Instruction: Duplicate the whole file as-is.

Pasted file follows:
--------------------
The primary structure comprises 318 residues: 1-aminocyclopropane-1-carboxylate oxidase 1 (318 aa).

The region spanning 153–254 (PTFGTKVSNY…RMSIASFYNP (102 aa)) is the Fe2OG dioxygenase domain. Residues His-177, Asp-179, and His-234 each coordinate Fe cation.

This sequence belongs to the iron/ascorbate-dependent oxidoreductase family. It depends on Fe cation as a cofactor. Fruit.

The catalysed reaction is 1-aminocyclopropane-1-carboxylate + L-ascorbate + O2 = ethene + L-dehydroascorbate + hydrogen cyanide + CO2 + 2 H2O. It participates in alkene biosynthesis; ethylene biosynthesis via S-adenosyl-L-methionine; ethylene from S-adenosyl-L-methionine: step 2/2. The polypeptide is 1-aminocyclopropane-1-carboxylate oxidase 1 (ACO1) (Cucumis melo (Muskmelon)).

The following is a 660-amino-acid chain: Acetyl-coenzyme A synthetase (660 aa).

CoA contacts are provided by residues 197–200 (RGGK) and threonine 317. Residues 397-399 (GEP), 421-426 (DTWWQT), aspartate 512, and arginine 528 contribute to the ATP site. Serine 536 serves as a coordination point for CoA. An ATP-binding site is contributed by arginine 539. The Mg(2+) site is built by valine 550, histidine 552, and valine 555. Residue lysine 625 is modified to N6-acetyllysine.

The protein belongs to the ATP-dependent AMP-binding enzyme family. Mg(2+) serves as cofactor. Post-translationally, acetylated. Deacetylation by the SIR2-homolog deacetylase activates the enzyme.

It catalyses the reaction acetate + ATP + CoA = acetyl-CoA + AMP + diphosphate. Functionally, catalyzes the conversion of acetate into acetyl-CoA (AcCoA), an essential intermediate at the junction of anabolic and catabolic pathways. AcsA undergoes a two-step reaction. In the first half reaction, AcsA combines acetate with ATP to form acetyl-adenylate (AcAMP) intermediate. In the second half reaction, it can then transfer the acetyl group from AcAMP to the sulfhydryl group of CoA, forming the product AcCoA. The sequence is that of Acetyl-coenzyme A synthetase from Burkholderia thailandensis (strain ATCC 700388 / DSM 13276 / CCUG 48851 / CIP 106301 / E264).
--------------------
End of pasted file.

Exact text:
The primary structure comprises 318 residues: 1-aminocyclopropane-1-carboxylate oxidase 1 (318 aa).

The region spanning 153–254 (PTFGTKVSNY…RMSIASFYNP (102 aa)) is the Fe2OG dioxygenase domain. Residues His-177, Asp-179, and His-234 each coordinate Fe cation.

This sequence belongs to the iron/ascorbate-dependent oxidoreductase family. It depends on Fe cation as a cofactor. Fruit.

The catalysed reaction is 1-aminocyclopropane-1-carboxylate + L-ascorbate + O2 = ethene + L-dehydroascorbate + hydrogen cyanide + CO2 + 2 H2O. It participates in alkene biosynthesis; ethylene biosynthesis via S-adenosyl-L-methionine; ethylene from S-adenosyl-L-methionine: step 2/2. The polypeptide is 1-aminocyclopropane-1-carboxylate oxidase 1 (ACO1) (Cucumis melo (Muskmelon)).

The following is a 660-amino-acid chain: Acetyl-coenzyme A synthetase (660 aa).

CoA contacts are provided by residues 197–200 (RGGK) and threonine 317. Residues 397-399 (GEP), 421-426 (DTWWQT), aspartate 512, and arginine 528 contribute to the ATP site. Serine 536 serves as a coordination point for CoA. An ATP-binding site is contributed by arginine 539. The Mg(2+) site is built by valine 550, histidine 552, and valine 555. Residue lysine 625 is modified to N6-acetyllysine.

The protein belongs to the ATP-dependent AMP-binding enzyme family. Mg(2+) serves as cofactor. Post-translationally, acetylated. Deacetylation by the SIR2-homolog deacetylase activates the enzyme.

It catalyses the reaction acetate + ATP + CoA = acetyl-CoA + AMP + diphosphate. Functionally, catalyzes the conversion of acetate into acetyl-CoA (AcCoA), an essential intermediate at the junction of anabolic and catabolic pathways. AcsA undergoes a two-step reaction. In the first half reaction, AcsA combines acetate with ATP to form acetyl-adenylate (AcAMP) intermediate. In the second half reaction, it can then transfer the acetyl group from AcAMP to the sulfhydryl group of CoA, forming the product AcCoA. The sequence is that of Acetyl-coenzyme A synthetase from Burkholderia thailandensis (strain ATCC 700388 / DSM 13276 / CCUG 48851 / CIP 106301 / E264).